HS2 Trials New Environmentally-Friendly Piling Technology

A new piling technology, known as hollow impressed precast energy reusable pile (HIPER), is being trialled at HS2’s Euston station site.

HIPER piling on HS2's Euston StationHIPER piling on HS2’s Euston Station

© HS2

The environmentally-friendly solution takes advantage of a new technique that swaps solid concrete foundation piles for recyclable hollow ones made from steel industry waste.

This reduces the carbon-intensive cement content by up to 70 percent.

Developed by civil engineers from Keltbray as part of HS2’s innovation programme, HIPER will be tested by HS2 contractors Mace Dragados at the London site.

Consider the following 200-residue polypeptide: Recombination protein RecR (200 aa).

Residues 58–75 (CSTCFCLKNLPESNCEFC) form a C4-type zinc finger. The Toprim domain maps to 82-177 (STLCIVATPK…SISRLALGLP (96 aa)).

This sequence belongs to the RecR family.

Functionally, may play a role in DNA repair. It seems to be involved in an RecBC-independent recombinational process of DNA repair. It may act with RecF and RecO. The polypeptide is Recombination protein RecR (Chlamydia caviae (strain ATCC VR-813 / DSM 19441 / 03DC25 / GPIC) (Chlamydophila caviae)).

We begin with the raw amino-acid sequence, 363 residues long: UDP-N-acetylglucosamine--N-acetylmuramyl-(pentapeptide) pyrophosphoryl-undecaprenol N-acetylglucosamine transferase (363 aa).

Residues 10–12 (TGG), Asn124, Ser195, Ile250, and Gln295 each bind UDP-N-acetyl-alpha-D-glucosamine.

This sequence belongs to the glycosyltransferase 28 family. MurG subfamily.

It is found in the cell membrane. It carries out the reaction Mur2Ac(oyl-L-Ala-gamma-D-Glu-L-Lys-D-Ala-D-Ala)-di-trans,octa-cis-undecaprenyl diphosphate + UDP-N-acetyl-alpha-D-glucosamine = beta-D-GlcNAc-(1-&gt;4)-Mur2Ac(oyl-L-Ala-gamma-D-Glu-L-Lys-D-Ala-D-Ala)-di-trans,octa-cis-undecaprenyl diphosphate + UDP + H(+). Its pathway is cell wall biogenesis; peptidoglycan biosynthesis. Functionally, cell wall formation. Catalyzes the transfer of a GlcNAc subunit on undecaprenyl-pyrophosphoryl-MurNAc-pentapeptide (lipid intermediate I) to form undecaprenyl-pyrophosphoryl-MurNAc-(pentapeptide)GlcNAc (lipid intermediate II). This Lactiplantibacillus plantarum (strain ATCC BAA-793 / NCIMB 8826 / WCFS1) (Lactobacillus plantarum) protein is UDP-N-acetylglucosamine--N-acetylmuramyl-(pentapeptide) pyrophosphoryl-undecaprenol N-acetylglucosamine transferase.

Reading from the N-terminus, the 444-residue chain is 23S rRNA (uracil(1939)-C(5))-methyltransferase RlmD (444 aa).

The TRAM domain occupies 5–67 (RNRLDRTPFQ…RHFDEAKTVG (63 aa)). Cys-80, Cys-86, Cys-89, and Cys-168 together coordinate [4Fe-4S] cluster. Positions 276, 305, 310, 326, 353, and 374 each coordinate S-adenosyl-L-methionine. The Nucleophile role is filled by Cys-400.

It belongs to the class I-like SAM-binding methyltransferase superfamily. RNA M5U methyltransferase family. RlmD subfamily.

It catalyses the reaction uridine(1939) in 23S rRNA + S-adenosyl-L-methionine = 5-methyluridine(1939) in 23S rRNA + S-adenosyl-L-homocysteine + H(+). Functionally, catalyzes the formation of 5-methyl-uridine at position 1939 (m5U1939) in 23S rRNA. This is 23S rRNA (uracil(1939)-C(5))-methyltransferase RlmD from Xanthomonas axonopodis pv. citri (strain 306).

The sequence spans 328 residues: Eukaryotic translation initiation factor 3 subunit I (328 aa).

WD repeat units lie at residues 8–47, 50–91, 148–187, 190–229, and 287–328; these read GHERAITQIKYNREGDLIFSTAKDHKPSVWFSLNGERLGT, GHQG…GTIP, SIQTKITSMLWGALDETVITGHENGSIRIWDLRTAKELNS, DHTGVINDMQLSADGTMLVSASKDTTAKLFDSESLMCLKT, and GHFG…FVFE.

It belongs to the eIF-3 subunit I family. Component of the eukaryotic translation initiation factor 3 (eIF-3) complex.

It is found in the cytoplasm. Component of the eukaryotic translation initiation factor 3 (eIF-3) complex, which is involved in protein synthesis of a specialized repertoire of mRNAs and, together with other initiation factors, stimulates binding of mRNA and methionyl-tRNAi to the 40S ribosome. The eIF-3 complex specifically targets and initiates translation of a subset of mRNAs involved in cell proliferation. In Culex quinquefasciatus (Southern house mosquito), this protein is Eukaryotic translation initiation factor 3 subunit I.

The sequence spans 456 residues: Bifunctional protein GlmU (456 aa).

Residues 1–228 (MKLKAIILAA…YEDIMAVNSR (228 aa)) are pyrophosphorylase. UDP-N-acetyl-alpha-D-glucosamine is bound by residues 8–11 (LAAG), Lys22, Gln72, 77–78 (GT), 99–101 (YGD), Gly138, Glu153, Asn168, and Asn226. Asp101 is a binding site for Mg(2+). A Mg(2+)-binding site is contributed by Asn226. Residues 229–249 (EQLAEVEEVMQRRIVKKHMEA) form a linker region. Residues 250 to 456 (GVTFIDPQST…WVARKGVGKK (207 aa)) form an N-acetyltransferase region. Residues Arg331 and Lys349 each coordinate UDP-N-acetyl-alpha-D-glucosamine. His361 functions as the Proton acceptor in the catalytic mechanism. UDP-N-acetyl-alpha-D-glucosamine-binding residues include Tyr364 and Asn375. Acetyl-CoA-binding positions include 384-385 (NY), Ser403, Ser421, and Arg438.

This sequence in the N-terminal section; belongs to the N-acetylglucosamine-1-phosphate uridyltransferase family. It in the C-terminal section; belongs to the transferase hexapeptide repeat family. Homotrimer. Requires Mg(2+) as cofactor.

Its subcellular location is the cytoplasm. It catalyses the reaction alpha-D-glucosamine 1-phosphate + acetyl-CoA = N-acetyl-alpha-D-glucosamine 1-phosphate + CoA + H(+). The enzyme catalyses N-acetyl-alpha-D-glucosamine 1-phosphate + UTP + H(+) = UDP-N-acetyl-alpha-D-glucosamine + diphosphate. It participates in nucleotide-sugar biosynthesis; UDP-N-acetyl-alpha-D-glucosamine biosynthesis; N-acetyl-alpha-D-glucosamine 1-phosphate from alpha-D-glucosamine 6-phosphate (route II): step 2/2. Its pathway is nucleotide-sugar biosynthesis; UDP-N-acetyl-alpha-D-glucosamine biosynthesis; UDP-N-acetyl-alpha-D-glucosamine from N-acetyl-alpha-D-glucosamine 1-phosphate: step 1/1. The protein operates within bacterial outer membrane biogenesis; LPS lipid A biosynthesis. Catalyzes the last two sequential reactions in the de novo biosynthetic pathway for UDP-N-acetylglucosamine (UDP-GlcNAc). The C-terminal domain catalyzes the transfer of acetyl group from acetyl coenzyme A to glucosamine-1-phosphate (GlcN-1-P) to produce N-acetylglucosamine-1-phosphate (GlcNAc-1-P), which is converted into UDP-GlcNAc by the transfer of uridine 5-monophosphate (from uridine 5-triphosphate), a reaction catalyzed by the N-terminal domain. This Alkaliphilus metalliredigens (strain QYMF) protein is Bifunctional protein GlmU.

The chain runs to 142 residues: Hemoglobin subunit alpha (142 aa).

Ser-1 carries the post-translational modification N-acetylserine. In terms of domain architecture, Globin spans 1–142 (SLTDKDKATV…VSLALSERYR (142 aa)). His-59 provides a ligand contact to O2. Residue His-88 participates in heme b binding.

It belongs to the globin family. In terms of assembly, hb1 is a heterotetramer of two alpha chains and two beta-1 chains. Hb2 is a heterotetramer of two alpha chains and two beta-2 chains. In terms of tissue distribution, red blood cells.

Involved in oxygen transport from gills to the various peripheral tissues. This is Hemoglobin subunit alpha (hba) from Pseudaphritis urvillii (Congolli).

The hollow tube piles will draw ground heat up through the foundations of a newly built construction site office and it’s estimated that they could harness enough energy to supply 80 percent of the building’s heating and hot water.

As part of the site office’s foundations, the piles will be bored up to 25 metres into the ground and filled with water, before pipes carrying cold flowing water to and from the building are run through each pile cylinder.

As the ground’s heat warms the standing water in the cylinders, this heat is transferred to the pipes and carried to the surface to supply the building’s heating system and hot water.

The technology can also be reversed in the summer, cooling the building by transferring heat back into the ground.

HS2 engineers are already exploring how HIPER could be used to supply zero carbon renewable energy to the project’s Euston and Curzon Street stations.

source= https://railway-news.com/hs2-trials-new-environmentally-friendly-piling-technology/

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